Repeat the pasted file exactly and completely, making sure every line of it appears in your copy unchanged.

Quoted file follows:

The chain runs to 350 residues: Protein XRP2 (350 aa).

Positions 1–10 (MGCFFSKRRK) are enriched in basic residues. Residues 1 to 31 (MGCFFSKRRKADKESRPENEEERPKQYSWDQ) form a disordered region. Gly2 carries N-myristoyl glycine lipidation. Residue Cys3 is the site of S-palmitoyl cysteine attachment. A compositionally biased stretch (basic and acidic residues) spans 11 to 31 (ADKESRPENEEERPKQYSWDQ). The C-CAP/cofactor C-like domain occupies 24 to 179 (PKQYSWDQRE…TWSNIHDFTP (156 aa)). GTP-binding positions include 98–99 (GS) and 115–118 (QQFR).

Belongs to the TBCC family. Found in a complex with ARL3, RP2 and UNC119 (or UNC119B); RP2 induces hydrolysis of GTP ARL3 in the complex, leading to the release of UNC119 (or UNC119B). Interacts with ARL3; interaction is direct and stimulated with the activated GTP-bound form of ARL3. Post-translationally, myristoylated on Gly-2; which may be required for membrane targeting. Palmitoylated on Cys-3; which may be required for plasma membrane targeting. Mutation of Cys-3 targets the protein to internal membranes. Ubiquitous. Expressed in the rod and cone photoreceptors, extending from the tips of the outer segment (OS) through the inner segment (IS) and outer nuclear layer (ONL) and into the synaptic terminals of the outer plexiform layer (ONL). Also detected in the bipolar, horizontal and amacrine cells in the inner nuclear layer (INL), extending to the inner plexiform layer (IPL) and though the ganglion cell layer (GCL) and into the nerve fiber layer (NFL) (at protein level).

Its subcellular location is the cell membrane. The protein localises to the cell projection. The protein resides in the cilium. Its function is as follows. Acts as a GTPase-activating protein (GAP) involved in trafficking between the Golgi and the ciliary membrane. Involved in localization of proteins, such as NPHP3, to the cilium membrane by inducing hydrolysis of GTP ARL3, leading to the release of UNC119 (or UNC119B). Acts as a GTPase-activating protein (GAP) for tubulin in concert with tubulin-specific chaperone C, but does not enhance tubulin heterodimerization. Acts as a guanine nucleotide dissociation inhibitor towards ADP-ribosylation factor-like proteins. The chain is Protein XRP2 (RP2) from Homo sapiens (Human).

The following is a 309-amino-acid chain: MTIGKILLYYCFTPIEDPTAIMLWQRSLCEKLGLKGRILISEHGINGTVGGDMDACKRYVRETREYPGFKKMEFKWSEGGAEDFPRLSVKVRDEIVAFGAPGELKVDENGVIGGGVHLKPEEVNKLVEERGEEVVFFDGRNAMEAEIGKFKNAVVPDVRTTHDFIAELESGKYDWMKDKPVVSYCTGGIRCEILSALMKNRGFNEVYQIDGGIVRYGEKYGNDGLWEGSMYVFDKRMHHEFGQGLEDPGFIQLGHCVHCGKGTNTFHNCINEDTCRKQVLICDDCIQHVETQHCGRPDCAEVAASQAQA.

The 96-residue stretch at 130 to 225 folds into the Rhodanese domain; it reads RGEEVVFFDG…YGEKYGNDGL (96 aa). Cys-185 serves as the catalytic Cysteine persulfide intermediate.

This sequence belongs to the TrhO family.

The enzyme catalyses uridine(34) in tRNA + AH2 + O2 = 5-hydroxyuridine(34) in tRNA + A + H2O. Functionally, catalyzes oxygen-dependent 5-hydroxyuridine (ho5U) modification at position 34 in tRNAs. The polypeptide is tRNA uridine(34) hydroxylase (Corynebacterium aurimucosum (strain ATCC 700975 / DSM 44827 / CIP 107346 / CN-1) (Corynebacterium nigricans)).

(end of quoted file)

The chain runs to 350 residues: Protein XRP2 (350 aa).

Positions 1–10 (MGCFFSKRRK) are enriched in basic residues. Residues 1 to 31 (MGCFFSKRRKADKESRPENEEERPKQYSWDQ) form a disordered region. Gly2 carries N-myristoyl glycine lipidation. Residue Cys3 is the site of S-palmitoyl cysteine attachment. A compositionally biased stretch (basic and acidic residues) spans 11 to 31 (ADKESRPENEEERPKQYSWDQ). The C-CAP/cofactor C-like domain occupies 24 to 179 (PKQYSWDQRE…TWSNIHDFTP (156 aa)). GTP-binding positions include 98–99 (GS) and 115–118 (QQFR).

Belongs to the TBCC family. Found in a complex with ARL3, RP2 and UNC119 (or UNC119B); RP2 induces hydrolysis of GTP ARL3 in the complex, leading to the release of UNC119 (or UNC119B). Interacts with ARL3; interaction is direct and stimulated with the activated GTP-bound form of ARL3. Post-translationally, myristoylated on Gly-2; which may be required for membrane targeting. Palmitoylated on Cys-3; which may be required for plasma membrane targeting. Mutation of Cys-3 targets the protein to internal membranes. Ubiquitous. Expressed in the rod and cone photoreceptors, extending from the tips of the outer segment (OS) through the inner segment (IS) and outer nuclear layer (ONL) and into the synaptic terminals of the outer plexiform layer (ONL). Also detected in the bipolar, horizontal and amacrine cells in the inner nuclear layer (INL), extending to the inner plexiform layer (IPL) and though the ganglion cell layer (GCL) and into the nerve fiber layer (NFL) (at protein level).

Its subcellular location is the cell membrane. The protein localises to the cell projection. The protein resides in the cilium. Its function is as follows. Acts as a GTPase-activating protein (GAP) involved in trafficking between the Golgi and the ciliary membrane. Involved in localization of proteins, such as NPHP3, to the cilium membrane by inducing hydrolysis of GTP ARL3, leading to the release of UNC119 (or UNC119B). Acts as a GTPase-activating protein (GAP) for tubulin in concert with tubulin-specific chaperone C, but does not enhance tubulin heterodimerization. Acts as a guanine nucleotide dissociation inhibitor towards ADP-ribosylation factor-like proteins. The chain is Protein XRP2 (RP2) from Homo sapiens (Human).

The following is a 309-amino-acid chain: MTIGKILLYYCFTPIEDPTAIMLWQRSLCEKLGLKGRILISEHGINGTVGGDMDACKRYVRETREYPGFKKMEFKWSEGGAEDFPRLSVKVRDEIVAFGAPGELKVDENGVIGGGVHLKPEEVNKLVEERGEEVVFFDGRNAMEAEIGKFKNAVVPDVRTTHDFIAELESGKYDWMKDKPVVSYCTGGIRCEILSALMKNRGFNEVYQIDGGIVRYGEKYGNDGLWEGSMYVFDKRMHHEFGQGLEDPGFIQLGHCVHCGKGTNTFHNCINEDTCRKQVLICDDCIQHVETQHCGRPDCAEVAASQAQA.

The 96-residue stretch at 130 to 225 folds into the Rhodanese domain; it reads RGEEVVFFDG…YGEKYGNDGL (96 aa). Cys-185 serves as the catalytic Cysteine persulfide intermediate.

This sequence belongs to the TrhO family.

The enzyme catalyses uridine(34) in tRNA + AH2 + O2 = 5-hydroxyuridine(34) in tRNA + A + H2O. Functionally, catalyzes oxygen-dependent 5-hydroxyuridine (ho5U) modification at position 34 in tRNAs. The polypeptide is tRNA uridine(34) hydroxylase (Corynebacterium aurimucosum (strain ATCC 700975 / DSM 44827 / CIP 107346 / CN-1) (Corynebacterium nigricans)).